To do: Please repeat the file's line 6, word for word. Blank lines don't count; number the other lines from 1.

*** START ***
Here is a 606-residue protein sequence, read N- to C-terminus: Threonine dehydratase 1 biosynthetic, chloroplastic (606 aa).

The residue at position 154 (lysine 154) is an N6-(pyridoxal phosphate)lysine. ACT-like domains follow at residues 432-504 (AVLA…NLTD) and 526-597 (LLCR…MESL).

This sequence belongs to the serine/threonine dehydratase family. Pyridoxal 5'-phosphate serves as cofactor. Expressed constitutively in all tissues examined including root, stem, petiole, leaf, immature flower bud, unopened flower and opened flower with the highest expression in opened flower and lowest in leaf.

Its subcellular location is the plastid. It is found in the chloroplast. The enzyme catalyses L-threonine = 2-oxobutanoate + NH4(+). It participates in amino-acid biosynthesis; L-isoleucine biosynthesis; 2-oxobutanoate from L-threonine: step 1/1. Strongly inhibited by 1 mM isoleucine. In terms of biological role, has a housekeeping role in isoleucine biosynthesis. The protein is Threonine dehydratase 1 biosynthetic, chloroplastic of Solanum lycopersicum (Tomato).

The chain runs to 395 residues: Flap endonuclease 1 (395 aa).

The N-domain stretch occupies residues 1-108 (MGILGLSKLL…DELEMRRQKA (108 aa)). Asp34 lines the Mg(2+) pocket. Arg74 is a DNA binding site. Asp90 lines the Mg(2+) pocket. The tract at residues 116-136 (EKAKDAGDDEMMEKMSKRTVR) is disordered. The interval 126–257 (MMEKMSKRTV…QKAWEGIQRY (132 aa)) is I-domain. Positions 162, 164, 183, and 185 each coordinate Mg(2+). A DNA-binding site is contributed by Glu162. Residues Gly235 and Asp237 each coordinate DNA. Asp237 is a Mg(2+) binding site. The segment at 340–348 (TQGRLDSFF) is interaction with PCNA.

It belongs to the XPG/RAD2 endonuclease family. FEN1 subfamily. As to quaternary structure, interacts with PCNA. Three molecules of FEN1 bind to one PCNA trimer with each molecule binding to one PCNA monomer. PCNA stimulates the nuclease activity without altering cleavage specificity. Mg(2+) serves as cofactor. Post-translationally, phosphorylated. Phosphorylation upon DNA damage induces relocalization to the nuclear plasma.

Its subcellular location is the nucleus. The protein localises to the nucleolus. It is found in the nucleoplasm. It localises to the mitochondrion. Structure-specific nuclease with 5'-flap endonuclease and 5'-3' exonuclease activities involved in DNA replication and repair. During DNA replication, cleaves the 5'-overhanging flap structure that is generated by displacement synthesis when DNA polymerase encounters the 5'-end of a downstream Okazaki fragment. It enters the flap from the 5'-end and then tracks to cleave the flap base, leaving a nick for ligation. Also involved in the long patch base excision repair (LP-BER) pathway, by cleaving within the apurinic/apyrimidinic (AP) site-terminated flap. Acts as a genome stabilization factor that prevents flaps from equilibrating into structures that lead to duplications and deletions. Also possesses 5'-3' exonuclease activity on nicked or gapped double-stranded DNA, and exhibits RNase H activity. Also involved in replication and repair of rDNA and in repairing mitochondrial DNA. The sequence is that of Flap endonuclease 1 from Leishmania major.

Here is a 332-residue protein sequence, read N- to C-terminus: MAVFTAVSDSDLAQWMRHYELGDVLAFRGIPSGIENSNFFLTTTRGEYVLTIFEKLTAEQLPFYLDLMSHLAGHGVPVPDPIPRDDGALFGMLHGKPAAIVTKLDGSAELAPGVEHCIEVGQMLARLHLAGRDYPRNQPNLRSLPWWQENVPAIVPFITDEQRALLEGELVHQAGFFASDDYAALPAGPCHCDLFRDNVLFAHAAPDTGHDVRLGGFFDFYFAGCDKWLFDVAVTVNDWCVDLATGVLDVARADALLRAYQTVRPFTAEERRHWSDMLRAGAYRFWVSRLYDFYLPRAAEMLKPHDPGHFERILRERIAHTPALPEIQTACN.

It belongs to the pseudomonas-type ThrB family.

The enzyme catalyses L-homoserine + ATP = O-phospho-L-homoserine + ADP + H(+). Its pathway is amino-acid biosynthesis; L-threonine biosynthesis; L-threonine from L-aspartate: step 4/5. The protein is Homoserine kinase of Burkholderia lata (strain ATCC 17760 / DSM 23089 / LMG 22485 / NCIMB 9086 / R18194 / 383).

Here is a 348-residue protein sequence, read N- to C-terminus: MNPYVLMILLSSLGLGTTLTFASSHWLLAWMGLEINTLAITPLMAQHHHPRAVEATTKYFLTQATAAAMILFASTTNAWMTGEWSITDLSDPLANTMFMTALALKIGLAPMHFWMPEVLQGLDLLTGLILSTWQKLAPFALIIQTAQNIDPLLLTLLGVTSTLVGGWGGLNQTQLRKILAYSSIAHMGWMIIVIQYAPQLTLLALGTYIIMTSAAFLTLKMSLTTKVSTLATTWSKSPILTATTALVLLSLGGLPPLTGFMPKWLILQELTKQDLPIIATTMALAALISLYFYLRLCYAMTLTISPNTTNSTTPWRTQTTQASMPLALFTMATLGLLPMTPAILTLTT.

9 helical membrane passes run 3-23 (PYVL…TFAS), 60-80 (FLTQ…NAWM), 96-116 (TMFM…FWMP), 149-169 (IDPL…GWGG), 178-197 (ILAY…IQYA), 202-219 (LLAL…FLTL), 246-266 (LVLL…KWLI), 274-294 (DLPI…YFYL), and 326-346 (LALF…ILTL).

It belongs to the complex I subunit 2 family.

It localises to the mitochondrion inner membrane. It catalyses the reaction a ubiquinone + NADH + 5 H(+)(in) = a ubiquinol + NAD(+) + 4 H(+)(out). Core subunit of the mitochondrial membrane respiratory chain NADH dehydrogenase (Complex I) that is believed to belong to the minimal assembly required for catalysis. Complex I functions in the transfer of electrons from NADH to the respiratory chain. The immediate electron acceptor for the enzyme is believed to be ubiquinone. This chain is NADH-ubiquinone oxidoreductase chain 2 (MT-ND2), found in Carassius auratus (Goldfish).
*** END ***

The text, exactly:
The N-domain stretch occupies residues 1-108 (MGILGLSKLL…DELEMRRQKA (108 aa)). Asp34 lines the Mg(2+) pocket. Arg74 is a DNA binding site. Asp90 lines the Mg(2+) pocket. The tract at residues 116-136 (EKAKDAGDDEMMEKMSKRTVR) is disordered. The interval 126–257 (MMEKMSKRTV…QKAWEGIQRY (132 aa)) is I-domain. Positions 162, 164, 183, and 185 each coordinate Mg(2+). A DNA-binding site is contributed by Glu162. Residues Gly235 and Asp237 each coordinate DNA. Asp237 is a Mg(2+) binding site. The segment at 340–348 (TQGRLDSFF) is interaction with PCNA.